Pulling together

14th January 2005 at 00:00
"The problem with group work is that everybody thinks that it is a common feature of life in schools, but what they mean by group work varies hugely," Donald Christie, vice dean (research) at Strathclyde University, says.

"We are talking about collaborative group work. It is not simply about children being organised into groups and doing individual work according to which group they are in, but about children working as groups and collaborating in the learning activities."

When group work has been researched in the past, Dr Christie said, it has usually been in experimental settings or under conditions where children have been taken out of their normal classroom environment. This research, however, aimed to show the impact of using group work strategies in normal classroom activities.

Subscribe to get access to the content on this page.

If you are already a Tes/ Tes Scotland subscriber please log in with your username or email address to get full access to our back issues, CPD library and membership plus page.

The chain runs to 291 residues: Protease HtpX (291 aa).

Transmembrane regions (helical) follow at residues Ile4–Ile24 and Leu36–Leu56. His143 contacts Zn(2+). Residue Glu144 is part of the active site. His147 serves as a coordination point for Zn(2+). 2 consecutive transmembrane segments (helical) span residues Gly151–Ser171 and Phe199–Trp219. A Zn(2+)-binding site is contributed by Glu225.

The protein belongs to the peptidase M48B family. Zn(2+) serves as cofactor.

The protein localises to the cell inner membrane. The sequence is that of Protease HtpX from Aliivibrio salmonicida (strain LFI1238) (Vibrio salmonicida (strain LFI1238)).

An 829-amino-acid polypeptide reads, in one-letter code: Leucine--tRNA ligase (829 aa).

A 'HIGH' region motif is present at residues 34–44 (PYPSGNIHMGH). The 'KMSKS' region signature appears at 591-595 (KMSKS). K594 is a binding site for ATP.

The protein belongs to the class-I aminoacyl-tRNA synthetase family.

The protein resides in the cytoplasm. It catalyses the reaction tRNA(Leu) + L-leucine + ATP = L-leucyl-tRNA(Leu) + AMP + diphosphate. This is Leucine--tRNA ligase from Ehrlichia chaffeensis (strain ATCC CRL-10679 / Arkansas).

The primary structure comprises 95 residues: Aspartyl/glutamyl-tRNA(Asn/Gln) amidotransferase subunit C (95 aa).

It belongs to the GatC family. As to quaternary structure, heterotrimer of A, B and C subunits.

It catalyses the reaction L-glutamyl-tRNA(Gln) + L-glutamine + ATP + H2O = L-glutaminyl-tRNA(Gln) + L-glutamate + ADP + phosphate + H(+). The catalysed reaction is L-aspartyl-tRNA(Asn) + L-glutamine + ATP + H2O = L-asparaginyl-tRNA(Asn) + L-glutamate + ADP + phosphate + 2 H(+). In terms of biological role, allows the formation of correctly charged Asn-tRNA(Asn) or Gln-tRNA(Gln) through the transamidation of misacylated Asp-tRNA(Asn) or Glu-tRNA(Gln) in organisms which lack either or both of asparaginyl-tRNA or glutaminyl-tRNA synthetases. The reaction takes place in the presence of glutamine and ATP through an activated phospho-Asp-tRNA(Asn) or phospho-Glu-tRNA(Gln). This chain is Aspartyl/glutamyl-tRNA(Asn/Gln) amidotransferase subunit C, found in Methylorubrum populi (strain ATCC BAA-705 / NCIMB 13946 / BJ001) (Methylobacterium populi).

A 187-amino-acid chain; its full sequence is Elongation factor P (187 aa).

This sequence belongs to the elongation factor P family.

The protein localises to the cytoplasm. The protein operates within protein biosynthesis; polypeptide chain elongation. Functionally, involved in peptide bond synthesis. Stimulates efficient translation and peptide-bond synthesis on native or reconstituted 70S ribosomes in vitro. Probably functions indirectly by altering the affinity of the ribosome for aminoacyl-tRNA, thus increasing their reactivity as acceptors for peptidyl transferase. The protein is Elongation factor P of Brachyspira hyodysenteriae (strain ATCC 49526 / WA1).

Not a subscriber? Find out more about our subscription offers.
Subscribe now
Existing subscriber?
Enter subscription number

Comments

The guide by your side – ensuring you are always up to date with the latest in education.

Get Tes magazine online and delivered to your door. Stay up to date with the latest research, teacher innovation and insight, plus classroom tips and techniques with a Tes magazine subscription.
With a Tes magazine subscription you get exclusive access to our CPD library. Including our New Teachers’ special for NQTS, Ed Tech, How to Get a Job, Trip Planner, Ed Biz Special and all Tes back issues.

Subscribe now